• "...they must sell [their] labor for much less than the amount of wealth it produces. In this way ten, twenty, or a hundred men are literally robbed of an important portion of the fruits of their labor, solely that a single monopolist may be gorged with wealth." --Lysander Spooner, Poverty: Its Illegal Causes and Legal Cures
  • "...the names of the two schools of Socialistic thought [are] State Socialism and Anarchism." --Benjamin Tucker, Individual Liberty
  • "If a treaveller, in a hot day, stop at a farmhouse for a drink of water, he generally gets it without any thought of price. Why? Because it costs nothing, or the cost is immaterial...[t]he water or the wine must posess a value to the reciever...but to make this value or worth the measure of its price constitutes a glaring iniquity of the case, and would class the farmer among the wreckers of Norway, who first sink rocks in order to wreck vessels, and then demand of the crews all their cargoes and vessels for saving their lives...[and] it would class him with flour-dealers and every other huckster of provisions or clothing, with bankers and all other moneymongers and systematic speculators...[t]he only difference between them is that the wrecker must know that he ought to be shot, while the others may suppose that they are following a very 'legitimate business'!" --Josiah Warren
Aelffin 22:02, 9 August 2006 (UTC)
1) Your quotes prove that individualist anarchist supported labor theory of value, and today's anarcho-capitalists support subjective theory of value. However, labor theory of value is contested by most current economists, and even by some Marxists. Economic theory evolves and it would be self-destructive to support erroneous theories.
2) Writers of the An Anarchist FAQ claim that implementation of individualist anarchism would lead to capitalism. Also, by An anarchist FAQ, Kropotkin claimed that Tucker's ideas are "a combination of the anarchist Proudhon's and the liberal capitalist Herbert Spencer's".
3) Tucker supported private property and free market claiming that: "Anarchism is a word without meaning, unless it includes the liberty of the individual to control his product or whatever his product has brought him through exchange in a free market - that is, private property. Whoever denies private property is of necessity an Archist." And private property and free market are cornerstones of anarcho-capitalism. -- Vision Thing -- 19:33, 11 August 2006 (UTC)
What you're missing is that the labor theory of value is a statement of principles...it's saying this is how things ought to work. You know that the subjective theory itself says that there is no intrinsic value of an object...therefore, we are free to put any value on a product we want to, including one that takes labor into account. The individualists used the term free market in a way that is totally incompatable with what capitalists consider a free market. If you read any of their works, you will see that when they say "free market" they are referring to a system that by todays standards would be considered heavily regulated. The thing that made the system "free" to the individualists was that the rules would be enforced by the individual, and not a government. The capitalist version of what constitutes a "free market" was considered totally criminal by the people I quote above. The only reason ancaps think that they are somehow decended from these great thinkers is that ancaps misuse the terms "free market" and "anarchism". You have to read their work to understand what they meant by the words they used. They also had a very different notion of private property than capitalists do--they believed that large accumulations of wealth only happens if the government protects certain businesses, and they believed that their version of the free market would naturally lead to an evening out of wealth among people...that is precisely what makes their writings socialist in nature. As for the right to control the fruits of your labor, most anarchists would agree with this. However, we (including individualists) recognize that capitalism is a system whereby capitalists take the fruits of other peoples' labor. That is theft. If the laborer got all of the profit from their labor, then the capitalist would make no money at all except for getting paid equally for the time s/he put into doing actual work. Aelffin 19:57, 14 August 2006 (UTC)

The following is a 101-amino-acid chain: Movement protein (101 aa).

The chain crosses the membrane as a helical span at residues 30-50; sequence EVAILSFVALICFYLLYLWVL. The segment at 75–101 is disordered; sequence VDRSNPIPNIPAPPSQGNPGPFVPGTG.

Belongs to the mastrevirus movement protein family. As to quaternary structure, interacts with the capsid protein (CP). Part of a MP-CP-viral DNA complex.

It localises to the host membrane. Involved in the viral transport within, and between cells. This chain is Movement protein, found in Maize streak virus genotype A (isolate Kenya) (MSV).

Sure, we are free to put any value on a product we want to, I agree with that. If in anarcho-capitalist system people would end up with roughly (or even absolutely) equal amount of wealth, I wouldn't have anything against that.
As for socialism, to the Proudhon, who was a great influence to Tucker, "socialism" meant "co-operative production". Also, to quote lead section in Anarcho-capitalism, "each individual has the right to own the full product of his labor when applied to his own justly acquired property". -- Vision Thing -- 19:33, 16 August 2006 (UTC)

As for anarchism being a "political movement." Where do the individualist anarchists fit into this picture? As far as I understand, they hated the organizational forms of the communist anarchists (and their tactics of violence!). No political movement for them. Intangible 16:40, 8 August 2006 (UTC)

By getting involved in what you believe in, be that opposition to taxes, or workers' rights, e.g. Joseph Labadie - FrancisTyers · 23:20, 9 August 2006 (UTC)

So me not paying my taxes constitutes a political movement? Intangible 00:04, 10 August 2006 (UTC)
Sure, if you do it actively, and in cohort with other people who are doing the same — consider the movement against the Poll tax and Poll Tax Riots in the United Kingdom. For sure its a shame that more people don't stand up to taxes in the same way. - FrancisTyers · 00:12, 10 August 2006 (UTC)